The first solar modules factory in Brazil began operating in Valinhos in 2015 with an annual production capacity of 580,000 modules.

It aims to implement a new production line in 2016 to manufacture up to 1 million modules per year.

Solar Thermal Brazil

According to the IEA, Brazil is 4th in solar thermal installed capacity in the world ranking, but 32nd in solar thermal energy per capita among 57 countries.

Irradiation is extremely high in Brazil. The lowest level is in Santa Catarina, still 30% higher than the average in Germany.

Between 2009 and 2013, the Brazilian production of solar collectors grew at an annual average of over 15%, reaching an installed capacity of 9,6 million m2.

In 2012 Brazil accounted 1/3 global market of flat and pool heating collectors produced, with 965 MW, followed by Germany and the US.

Was the 5th country in solar collectors installed in 2013.

One aspect to improve are laws and regulations.

Many municipal laws are being implemented since 2006 and a few are already a reality in some cities like São Paulo.

Proposals to offer incentives for clean technologies and discounts on electricity fee to facilities equipped with solar water heating are also implemented.

In 2014, the Brazilian solar thermal park production reached 7,354 GWh from a total area of 11,24 million m2 of solar collectors installed in the country.

This year, collectors for solar water heating production grew by 4,5%, with the installation of 1,44 million m2 of collectors.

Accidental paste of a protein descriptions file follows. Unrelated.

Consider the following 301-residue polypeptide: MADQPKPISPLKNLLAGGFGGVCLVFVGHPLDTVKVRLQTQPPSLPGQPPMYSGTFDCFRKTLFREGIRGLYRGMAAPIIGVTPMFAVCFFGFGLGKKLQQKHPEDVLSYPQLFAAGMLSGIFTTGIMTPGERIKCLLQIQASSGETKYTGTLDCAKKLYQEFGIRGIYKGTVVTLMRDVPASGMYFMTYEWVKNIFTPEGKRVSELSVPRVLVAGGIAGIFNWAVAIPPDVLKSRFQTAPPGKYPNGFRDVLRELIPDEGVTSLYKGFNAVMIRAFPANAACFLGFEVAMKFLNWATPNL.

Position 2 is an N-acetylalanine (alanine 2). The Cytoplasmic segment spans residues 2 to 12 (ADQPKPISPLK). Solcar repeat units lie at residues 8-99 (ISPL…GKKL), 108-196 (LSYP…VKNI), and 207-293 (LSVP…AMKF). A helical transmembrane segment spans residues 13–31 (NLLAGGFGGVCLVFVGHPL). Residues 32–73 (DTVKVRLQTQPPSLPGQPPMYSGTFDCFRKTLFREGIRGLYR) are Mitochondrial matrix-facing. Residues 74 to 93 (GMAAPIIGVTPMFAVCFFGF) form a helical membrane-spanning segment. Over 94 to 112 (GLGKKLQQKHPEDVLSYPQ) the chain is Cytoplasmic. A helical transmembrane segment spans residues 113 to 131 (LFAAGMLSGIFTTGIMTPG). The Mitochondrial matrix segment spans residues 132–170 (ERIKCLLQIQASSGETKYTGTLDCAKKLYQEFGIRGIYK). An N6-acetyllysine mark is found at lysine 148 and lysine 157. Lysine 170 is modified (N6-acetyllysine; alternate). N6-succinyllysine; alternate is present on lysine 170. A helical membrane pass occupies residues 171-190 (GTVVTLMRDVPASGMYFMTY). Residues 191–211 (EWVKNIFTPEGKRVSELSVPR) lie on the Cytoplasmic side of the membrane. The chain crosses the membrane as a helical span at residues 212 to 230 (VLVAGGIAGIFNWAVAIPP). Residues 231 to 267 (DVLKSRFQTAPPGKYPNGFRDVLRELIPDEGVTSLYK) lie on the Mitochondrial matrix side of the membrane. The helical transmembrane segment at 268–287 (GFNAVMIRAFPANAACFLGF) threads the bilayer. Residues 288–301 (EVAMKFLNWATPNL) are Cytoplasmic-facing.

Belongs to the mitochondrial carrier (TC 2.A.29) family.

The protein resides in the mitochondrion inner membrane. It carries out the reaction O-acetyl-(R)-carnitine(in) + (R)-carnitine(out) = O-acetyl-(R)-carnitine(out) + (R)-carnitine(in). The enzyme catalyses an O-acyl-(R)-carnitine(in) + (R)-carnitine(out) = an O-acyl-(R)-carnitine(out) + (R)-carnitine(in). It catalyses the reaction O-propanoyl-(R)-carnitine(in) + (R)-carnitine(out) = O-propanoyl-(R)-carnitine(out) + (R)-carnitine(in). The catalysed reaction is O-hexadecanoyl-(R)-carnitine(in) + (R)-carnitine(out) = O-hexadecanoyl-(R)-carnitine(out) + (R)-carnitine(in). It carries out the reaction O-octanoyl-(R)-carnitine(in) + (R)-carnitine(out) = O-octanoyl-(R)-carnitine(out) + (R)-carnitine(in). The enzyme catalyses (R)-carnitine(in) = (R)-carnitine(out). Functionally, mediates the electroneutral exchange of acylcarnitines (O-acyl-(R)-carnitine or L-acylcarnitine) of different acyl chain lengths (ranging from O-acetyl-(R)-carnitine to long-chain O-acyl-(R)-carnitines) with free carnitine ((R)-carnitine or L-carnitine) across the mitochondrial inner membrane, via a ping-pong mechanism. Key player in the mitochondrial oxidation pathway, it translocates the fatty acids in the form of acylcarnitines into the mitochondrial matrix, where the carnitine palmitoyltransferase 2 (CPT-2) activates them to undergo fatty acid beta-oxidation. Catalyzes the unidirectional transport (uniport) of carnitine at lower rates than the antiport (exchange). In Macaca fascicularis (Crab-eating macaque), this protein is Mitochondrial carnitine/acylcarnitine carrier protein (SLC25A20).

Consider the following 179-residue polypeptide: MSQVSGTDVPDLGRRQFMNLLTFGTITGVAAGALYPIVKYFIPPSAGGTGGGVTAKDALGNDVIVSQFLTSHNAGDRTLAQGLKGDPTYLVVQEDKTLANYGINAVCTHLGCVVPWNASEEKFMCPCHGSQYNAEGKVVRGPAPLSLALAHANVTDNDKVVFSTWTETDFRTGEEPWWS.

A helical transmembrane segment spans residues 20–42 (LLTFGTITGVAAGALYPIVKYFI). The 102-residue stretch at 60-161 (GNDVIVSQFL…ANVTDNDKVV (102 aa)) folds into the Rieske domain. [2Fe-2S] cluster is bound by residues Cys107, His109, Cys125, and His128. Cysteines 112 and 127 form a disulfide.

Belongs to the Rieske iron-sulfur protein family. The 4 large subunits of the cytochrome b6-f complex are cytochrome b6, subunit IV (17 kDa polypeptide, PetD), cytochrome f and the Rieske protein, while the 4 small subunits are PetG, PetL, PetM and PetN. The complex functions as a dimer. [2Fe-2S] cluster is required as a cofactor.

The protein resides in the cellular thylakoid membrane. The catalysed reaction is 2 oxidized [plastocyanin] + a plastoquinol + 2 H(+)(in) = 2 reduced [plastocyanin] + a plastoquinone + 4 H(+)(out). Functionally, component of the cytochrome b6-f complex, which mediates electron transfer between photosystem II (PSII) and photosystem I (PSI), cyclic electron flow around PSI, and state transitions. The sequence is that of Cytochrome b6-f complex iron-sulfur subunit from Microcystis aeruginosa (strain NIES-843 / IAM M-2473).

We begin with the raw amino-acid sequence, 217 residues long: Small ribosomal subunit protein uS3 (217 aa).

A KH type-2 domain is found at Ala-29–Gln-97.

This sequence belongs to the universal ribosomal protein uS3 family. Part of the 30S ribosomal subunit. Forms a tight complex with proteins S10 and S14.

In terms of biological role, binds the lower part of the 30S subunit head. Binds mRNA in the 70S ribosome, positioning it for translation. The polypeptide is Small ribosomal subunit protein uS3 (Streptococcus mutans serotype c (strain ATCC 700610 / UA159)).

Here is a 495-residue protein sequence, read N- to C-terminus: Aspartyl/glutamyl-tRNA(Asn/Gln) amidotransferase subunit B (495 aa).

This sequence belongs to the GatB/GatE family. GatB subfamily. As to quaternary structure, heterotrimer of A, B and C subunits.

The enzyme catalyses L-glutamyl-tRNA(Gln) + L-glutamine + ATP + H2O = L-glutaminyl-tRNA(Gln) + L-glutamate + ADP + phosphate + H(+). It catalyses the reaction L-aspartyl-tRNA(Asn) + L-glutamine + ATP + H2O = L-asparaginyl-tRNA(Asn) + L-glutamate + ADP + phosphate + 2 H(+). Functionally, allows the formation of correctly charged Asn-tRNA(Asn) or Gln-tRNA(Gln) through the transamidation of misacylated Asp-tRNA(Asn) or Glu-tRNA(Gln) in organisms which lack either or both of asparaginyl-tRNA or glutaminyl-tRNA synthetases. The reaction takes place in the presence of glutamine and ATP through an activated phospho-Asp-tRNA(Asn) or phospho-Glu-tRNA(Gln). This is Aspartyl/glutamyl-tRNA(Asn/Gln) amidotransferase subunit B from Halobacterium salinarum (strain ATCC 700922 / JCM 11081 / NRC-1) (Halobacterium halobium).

Considering a residential consumption average of 166 kWh / month, this amount of energy is enough to power 3,7 million households over one year. The city of São Paulo has 3,9 million homes.

Higher sales of solar thermal systems in 2014 were recorded in the Southeast with 61,94%, followed by the South with 21,81%, the Center-West with 10,44%. Regions with less market share were Northeast and North, with 4,51% and 1,69%, respectively.

51% of sales in 2014 was allocated to the residential segment, compared to 9% in 2013.

But the big news was use of solar energy in industry expanding. 17% in 2014 compared to 3% in 2013.

By contrast, housing programs sales was reduced from 19% to 16% in 2014.

Commercial and services segments also recorded a 16% in 2014.

The Basic Sanitation Company of São Paulo State (Sabesp) has installed a Treatment Plant Wastewater solar heater in Taubaté and Trebembé cities. The system heat water to 55 ° C for two centrifuges and other washing elements.

Low-income families in towns of Lorraine and Cachoeira Paulista, in São Paulo state, will benefit from the project “Good Solar Energy”, which envisages the installation of solar thermal energy in more than 383 homes, plus kits with fluorescent lamps.

Solar Brazil

Brazil is rich in natural resources. 44% of its energy comes from renewables.

Is the leader in biofuels production and has a very important contribution of hydroelectric plants.

It is between developing countries with most installed wind power, especially in the coastal area of Maranhao, Piaui, Ceara and Rio Grande do Norte.